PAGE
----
The Greenhouse Project’s booth at the ERMC Market truly is a family project. Brandie’s parents Marie and Terry, her daughter Stephanie, and their beloved pups Hazel and Rosie all attend the market each week with something to contribute. Marie makes a different variety of cookies each week, bringing everything from her famous molasses cookies to oatmeal and brown sugar, and always with an emphasis on local ingredients.

Brandie’s daughter Stephanie contributes by selling her photography in ways both unique and classic. She always brings a few prints of some of her best shots of beautiful spots around the state of Michigan, but she also offers “Portraits with Your Pet” for just $10, a service that patrons love. It’s also important to point out that the family’s dogs are contributing too, because if you don’t have a pet of your own to pose with, you’re always welcome to have a photo taken with their adorable puppy Hazel instead.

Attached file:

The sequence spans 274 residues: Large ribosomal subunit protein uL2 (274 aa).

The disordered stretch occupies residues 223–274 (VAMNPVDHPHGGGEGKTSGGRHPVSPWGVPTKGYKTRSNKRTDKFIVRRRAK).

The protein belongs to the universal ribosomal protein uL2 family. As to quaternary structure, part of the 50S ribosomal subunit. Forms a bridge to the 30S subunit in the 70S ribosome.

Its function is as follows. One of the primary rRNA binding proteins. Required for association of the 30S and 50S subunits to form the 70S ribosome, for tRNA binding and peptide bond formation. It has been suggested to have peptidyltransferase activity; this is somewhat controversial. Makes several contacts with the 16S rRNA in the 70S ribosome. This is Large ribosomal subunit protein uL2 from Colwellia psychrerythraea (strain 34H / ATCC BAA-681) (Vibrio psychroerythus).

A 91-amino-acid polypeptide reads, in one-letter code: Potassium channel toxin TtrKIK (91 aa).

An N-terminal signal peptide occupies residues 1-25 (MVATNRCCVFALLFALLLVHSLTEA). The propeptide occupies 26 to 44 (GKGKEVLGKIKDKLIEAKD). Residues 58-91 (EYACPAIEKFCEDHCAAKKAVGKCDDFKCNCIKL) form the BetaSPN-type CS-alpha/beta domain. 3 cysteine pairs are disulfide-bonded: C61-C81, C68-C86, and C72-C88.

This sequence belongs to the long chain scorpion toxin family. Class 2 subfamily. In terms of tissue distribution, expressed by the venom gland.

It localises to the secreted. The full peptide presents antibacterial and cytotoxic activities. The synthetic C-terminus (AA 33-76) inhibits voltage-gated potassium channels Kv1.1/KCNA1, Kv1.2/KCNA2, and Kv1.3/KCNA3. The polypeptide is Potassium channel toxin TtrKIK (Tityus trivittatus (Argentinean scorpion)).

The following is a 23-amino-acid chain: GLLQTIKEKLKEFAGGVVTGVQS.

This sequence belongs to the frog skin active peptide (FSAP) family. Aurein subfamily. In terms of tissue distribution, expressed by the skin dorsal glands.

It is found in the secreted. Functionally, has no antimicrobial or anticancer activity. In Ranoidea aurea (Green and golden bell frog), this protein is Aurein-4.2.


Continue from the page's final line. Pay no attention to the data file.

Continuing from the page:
The Greenhouse Project has been coming to the Eaton Rapids Medical Center Farmers Market for years, and Brandie says she always gets a lot out of selling local food to local customers.

“I love the engagement with the customers here,” she said. “And I enjoy being able to provide fresh food to them, especially seniors and lower-income customers, for affordable prices.”

It’s clear this family finds joy in providing delicious, healthy food for their community, and it’s wonderful to see that community supporting them in return each week at the market. Stop by The Greenhouse Project any Wednesday now through mid-October, in the Eaton Rapids Medical Center parking lot from 3 to 6 p.m. Whether you’re looking for affordable, fresh produce or authentic homemade treats, you won’t be disappointed with what you find.

Article submitted by ERMC.

Sunfield

Sunfield

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Mulliken

Mulliken

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Dimondale

Dimondale

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Beloved Dimondale restaurant to reopen

With a sigh of relief and a round of applause, residents of Dimondale, and the surrounding areas, celebrated at Mike’s Village Restaurant Wednesday, June 27 as Lori Conarton announced she’d be reopening the Dimondale favorite....